Short-Form, Comedy Improv Affects the Functional Connectivity in the Brain of Adolescents with Complex Developmental Trauma as Measured by qEEG: A Single Group Pilot Study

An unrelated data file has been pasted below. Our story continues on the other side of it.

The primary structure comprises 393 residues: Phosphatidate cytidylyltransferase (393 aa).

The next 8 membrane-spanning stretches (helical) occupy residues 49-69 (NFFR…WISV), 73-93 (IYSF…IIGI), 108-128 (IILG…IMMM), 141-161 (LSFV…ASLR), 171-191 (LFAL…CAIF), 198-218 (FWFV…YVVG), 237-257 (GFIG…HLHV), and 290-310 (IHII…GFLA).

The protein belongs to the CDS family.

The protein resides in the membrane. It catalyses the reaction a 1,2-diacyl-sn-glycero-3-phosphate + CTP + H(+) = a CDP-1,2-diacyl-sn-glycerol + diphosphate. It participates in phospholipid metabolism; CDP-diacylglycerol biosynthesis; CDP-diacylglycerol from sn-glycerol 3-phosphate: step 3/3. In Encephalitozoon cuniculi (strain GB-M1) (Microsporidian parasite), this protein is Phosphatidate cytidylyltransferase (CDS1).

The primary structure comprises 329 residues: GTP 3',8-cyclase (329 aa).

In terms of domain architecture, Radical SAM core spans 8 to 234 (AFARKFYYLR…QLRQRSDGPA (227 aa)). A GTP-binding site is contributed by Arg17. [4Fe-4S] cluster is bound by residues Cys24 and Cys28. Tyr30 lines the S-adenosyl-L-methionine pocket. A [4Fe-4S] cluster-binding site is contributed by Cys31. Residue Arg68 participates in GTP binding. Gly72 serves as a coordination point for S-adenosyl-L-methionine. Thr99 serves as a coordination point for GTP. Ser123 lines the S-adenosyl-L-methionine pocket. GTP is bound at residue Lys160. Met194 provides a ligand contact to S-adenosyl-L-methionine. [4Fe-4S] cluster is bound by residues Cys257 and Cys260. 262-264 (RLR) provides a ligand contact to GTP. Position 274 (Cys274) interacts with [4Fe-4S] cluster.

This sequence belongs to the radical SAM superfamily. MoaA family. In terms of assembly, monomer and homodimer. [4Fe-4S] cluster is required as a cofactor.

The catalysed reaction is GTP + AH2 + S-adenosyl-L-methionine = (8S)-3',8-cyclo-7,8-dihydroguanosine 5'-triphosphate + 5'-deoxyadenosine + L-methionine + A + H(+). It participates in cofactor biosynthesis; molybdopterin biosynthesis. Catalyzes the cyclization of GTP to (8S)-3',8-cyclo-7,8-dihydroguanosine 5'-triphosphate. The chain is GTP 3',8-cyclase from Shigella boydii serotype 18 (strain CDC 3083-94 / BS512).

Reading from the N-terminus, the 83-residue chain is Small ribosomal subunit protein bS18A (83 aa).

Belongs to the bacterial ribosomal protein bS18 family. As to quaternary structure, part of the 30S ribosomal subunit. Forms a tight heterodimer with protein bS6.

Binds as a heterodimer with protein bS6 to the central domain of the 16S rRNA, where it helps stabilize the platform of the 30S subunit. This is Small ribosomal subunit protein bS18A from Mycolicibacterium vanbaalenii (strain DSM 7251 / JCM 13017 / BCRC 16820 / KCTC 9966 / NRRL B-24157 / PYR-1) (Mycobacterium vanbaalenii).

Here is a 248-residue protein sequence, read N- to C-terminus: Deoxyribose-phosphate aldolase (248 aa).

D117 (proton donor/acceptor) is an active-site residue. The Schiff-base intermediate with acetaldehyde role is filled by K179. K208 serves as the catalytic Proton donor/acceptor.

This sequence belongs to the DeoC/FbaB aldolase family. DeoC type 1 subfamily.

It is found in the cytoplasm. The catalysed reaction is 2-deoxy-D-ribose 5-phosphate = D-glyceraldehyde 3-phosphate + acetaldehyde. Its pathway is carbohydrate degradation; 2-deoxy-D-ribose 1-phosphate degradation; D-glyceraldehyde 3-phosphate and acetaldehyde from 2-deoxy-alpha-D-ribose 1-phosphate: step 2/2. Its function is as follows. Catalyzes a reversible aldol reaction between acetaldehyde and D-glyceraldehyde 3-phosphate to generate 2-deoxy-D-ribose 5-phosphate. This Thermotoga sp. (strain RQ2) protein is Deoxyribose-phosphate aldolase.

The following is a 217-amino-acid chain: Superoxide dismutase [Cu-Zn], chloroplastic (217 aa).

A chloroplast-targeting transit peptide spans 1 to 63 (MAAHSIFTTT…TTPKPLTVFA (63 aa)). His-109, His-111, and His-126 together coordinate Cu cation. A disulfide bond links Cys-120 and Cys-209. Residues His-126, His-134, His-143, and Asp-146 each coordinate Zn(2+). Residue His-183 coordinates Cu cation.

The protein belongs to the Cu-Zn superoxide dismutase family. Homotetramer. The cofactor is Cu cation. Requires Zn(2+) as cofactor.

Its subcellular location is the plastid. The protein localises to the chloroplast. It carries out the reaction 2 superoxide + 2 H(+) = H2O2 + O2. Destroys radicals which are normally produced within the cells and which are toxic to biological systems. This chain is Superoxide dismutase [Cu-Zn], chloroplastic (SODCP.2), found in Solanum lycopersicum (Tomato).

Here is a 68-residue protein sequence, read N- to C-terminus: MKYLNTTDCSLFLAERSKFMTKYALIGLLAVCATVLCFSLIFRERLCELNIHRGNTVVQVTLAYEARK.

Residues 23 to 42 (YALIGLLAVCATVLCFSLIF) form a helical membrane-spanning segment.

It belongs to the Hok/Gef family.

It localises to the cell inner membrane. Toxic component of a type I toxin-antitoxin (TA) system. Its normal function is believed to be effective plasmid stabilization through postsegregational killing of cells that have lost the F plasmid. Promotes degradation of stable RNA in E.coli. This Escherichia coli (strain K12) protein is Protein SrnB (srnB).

Complex developmental trauma (CDT) is characterized by prolonged exposure to traumatic events in early life, resulting in the breakdown of neurobiological integration which impacts mental and physical health. The benefits of practicing short-form improvisation (improv), however, parallel the treatment needs of this population. To observe the neurobiological effect of improv, we used eyes-open quantitative electroencephalography (qEEG) to record the brains of 32 adolescents before and after participation in a 20-min intervention (One Rule Improv) consisting of short-form improv games. A paired t-test was used to evaluate coherence, phase, absolute amplitude, and low-resolution electromagnetic tomography (LORETA). Results indicated increases in coherence in delta, theta, alpha, and beta (p < .05). Phase lag showed a statistical decrease (p < .05) in delta, alpha, and beta. Absolute power showed significant increases in alpha frontally Fp1 (p = .004), decreases in delta (p = .030) at T4. LORETA analysis indicated significant changes in sensorimotor rhythm (SMR) at Brodmann area (BA) 6, t(27) = 6.1, p < .05. Significant delta decreased at BA 6, BA 10, t(27) = 4.96, p < .05; and BA 24, t(27) = 3.90. Significant delta decreased at BA 4, BA 3, and BA 40, t(27) = 4.35, p < .05. Results indicate preliminary evidence supporting improv as an intervention capable of affecting functional connectivity changes in adolescents with CDT. For developmental trauma, these results may indicate improved capacity to make meaningful connections with others and create opportunities for neuroplastic changes.
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